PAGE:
@Ue3lman and Platonk: "woreda" is not exclusive for Amharic name. But the government of Ethiopia assigned every districts as "woreda" and its special name for Ethiopian districts like European division commune or Russian oblast. I'm not agreed to prevent to say "woreda" in Wikipedia articles, but it is not obligatory to have. For example, it deserve to put in "|settlement_type =" infobox parameter because of it is known special name by local government, but we can say "district" in the short description to notify what it is for amateur readers, ex {{short description|District in Amhara Region, Ethiopia}}. The Supermind (talk) 12:13, 11 December 2021 (UTC)
@The Supermind: I agree with you. I have, however, seen the word "district" used a lot around the Ethiopia articles and it is confusing. I'm working to organize the list articles and navboxes (navigation templates) to be a little more streamlined and standardized. For example, the prominence of the article Districts of Ethiopia introduces the word "district" as if it is a broadly-used term in Ethiopia (which I'm finding out is not the case). Eventually, that article will probably need to be renamed, but I would like to straighten out all the templates and other article wording before I tackle that one. Platonk (talk) 20:05, 11 December 2021 (UTC)

Translation adviceEdit

When you add citations to Amharic-language sources, please designate the language and provide a translation of the title. If you are using the {{cite web}} method, use these parameters:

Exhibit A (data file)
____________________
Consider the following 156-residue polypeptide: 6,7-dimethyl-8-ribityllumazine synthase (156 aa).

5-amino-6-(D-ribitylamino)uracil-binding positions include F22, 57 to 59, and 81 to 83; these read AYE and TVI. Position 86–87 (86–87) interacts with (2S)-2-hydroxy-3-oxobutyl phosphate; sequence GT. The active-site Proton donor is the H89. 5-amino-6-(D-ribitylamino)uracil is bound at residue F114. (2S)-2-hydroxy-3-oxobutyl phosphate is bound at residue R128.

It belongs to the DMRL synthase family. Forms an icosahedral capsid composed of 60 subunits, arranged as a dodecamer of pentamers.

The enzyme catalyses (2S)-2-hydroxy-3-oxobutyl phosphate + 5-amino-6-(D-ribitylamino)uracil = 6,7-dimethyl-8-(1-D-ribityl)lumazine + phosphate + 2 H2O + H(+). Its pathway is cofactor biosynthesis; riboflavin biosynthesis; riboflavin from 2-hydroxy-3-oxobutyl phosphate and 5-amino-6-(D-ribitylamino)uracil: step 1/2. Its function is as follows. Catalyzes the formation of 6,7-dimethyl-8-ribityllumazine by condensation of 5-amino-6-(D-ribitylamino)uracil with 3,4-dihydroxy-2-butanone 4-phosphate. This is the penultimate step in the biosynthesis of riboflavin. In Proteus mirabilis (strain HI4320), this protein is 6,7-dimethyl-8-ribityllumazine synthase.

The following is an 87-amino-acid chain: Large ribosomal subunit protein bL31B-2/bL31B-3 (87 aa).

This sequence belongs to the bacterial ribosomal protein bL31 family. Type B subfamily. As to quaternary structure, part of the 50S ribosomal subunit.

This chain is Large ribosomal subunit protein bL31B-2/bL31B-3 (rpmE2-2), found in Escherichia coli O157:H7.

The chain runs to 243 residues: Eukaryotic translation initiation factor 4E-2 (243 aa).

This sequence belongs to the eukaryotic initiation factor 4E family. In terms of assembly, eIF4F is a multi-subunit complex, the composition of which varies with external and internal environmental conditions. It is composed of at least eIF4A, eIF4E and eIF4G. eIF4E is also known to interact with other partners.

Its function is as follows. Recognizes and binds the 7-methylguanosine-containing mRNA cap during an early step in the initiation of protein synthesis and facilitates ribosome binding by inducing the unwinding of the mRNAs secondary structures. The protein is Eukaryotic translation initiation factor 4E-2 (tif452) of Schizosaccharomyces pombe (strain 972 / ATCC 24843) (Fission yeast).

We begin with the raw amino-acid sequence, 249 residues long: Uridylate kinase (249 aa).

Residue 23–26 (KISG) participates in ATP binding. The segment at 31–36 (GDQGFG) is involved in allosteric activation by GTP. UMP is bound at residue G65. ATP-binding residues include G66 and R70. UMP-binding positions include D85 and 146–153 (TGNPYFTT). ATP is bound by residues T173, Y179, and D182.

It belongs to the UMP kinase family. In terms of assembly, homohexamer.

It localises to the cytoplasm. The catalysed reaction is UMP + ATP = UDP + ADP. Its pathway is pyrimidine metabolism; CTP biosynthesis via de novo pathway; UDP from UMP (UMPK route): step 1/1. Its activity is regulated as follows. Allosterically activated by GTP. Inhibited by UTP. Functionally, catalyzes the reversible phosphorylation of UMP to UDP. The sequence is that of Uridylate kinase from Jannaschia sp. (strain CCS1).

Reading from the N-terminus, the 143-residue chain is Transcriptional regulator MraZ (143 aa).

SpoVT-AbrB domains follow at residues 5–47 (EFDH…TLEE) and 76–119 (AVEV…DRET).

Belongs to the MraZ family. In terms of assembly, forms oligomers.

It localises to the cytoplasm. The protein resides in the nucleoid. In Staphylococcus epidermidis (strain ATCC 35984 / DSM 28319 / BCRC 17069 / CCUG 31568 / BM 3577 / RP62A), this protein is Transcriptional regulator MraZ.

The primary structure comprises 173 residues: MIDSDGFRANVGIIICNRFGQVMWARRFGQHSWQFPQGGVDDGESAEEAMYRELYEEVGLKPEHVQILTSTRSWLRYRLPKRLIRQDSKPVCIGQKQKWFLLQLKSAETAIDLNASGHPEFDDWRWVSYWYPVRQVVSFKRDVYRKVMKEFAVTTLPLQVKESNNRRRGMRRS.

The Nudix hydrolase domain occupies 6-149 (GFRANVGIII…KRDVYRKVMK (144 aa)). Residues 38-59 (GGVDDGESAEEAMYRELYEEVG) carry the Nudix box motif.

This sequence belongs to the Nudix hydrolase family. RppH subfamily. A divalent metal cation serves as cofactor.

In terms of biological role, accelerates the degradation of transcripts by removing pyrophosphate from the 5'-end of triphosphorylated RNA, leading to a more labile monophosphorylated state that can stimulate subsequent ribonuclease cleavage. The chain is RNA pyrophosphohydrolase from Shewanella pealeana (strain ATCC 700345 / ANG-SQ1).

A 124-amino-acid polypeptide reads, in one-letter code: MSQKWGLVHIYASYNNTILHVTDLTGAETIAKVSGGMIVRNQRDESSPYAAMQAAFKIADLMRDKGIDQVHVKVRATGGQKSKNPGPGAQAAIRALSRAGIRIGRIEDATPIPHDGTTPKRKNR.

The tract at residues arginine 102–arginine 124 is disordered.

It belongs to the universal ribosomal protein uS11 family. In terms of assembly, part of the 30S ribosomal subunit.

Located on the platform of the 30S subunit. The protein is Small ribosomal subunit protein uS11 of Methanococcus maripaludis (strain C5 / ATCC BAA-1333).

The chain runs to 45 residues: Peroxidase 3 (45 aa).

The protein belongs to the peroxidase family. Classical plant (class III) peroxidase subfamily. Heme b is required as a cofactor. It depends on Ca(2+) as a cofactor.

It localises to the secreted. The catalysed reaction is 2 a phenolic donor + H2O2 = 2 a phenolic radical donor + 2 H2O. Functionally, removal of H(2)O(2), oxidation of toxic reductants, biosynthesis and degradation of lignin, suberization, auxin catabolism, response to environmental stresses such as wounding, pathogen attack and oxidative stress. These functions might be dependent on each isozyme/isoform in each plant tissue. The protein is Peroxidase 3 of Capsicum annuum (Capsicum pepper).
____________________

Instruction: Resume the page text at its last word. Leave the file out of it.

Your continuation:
|language=am |trans-title=

You can also help readers by adding short relevant quotations from the source, and a translated quotation:

     |quote= |trans-quote=

This advice applies equally well to any non-English source (German, French, Arabic, Dutch, etc.), but especially for languages that use non-Latin/Roman alphabets. For other language codes, see this list.

I have found Google's translation tool and webpage translation tool to be quite helpful.

Finally, some of the non-English news websites also have an English section, and some of their non-English articles have counterparts in English. Since we're working in English-Wikipedia, it is better to cite an English source rather than a non-English source when there are two equivalent choices.

Platonk (talk) 21:13, 7 December 2021 (UTC)

Need RS for 2020 woreda reorganisation, Tigray RegionEdit

I am trying to verify the concept of a 2020 woreda reorganization and get a reliable source that can be cited.

Editor Rastakwere (now blocked) had added sections titled "2020 woreda reorganisation" into dozens of individual woreda articles (one example), citing the ResearchGate-hosted upload called "The Atlas", which I remind is self-published and shouldn't be cited. That document also only covered the Tigray Region, not all of Ethiopia. The only text I find in the document on this subject says this:

"Between 2018 and 2020, as part of a reform aimed to deepen and strengthen decentralisation, woredas were reorganised. As smaller towns had been growing, they were now providing a range of services (markets, even banks), so that people were travelling to the closest such towns for these services, but continued to have to travel to the formal woreda centre, often in a different direction, for most government administrative services. A huge consultation, involving numerous village meetings, was organised in this period, and we witnessed heated debates, particularly in the more remote areas. Based on these consultations, Tigray was re-organised into 88 woredas in January 2020, basically along the lines of the 1991 woredas to which 21 independent urban administrations were added (Map 2)."